grees, we let fall the remembrance of our original intention, and quit the only adequate object of rational defire. We entangle ourselves in bufinefs, immerge ourselves in luxury, and rove through the labyrinths of inconftancy; till the darkness of old age begins to invade us, and disease and anxiety obftruct our way. We then look back upon our lives with horror, with forrow, with repentance; and wish, but too often vainly with, that we had not forfaken the ways of virtue. Happy are they, my fon, who fhall learn from thy example, not to defpair; but fhall remember, that, though the day is past, and their strength is wasted, there yet remains one effort to be made: that reformation is never hopeless, nor fincere endeavours ever unafsifted; that the wanderer may at length return after all his errors; and that he who implores ftrength and courage from above, shall find danger and difficulty give way before him. Go now, my fon, to thy repofe; commit thyfelf to the care of Omnipotence; and when the morning calls again to toil, begin anew thy journey and thy life."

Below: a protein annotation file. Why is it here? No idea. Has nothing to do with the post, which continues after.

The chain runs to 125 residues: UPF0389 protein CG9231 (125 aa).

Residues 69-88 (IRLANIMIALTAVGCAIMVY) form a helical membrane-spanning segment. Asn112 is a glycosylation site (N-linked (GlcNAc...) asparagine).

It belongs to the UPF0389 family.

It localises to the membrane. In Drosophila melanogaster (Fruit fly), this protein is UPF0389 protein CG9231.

DR. JOHNSON.

CHAPTER III.

DIDACTIC PIECES.

I

SECTION I.

The Importance of a good Education.

CONSIDER a human foul, without education, like marble in the quarry; which fhows none of its inherent beauties, until the skill of the polifher fetches out the colours, makes the furface fhine, and difcovers every ornamental cloud, spot, and vein, that runs through the body of it. Education, after the fame manner, when' it works upon a noble mind, draws out to view every latent virtue and perfection, which, without such helps, are never able to make their appearance.

If my reader will give me leave to change the allufion fo foon upon him, I fhall make ufe of the fame inftance to illuftrate the force of education, which Ariftotle has brought to explain his doctrine of subftantial forms, when he tells us, that a statue lies hid in a block of marble; and that the art of the ftatuary only clears away the fuperfluous matter, and removes the rubbish. The figure is in the ftone, and the fculptor only finds it. What sculpture is to a block of marble, education is to a human foul. The philofopher, the faint, or the hero, the wife, the good, or the great man, very often lies hid and concealed in a plebeian, which a proper education might have difinterred, and have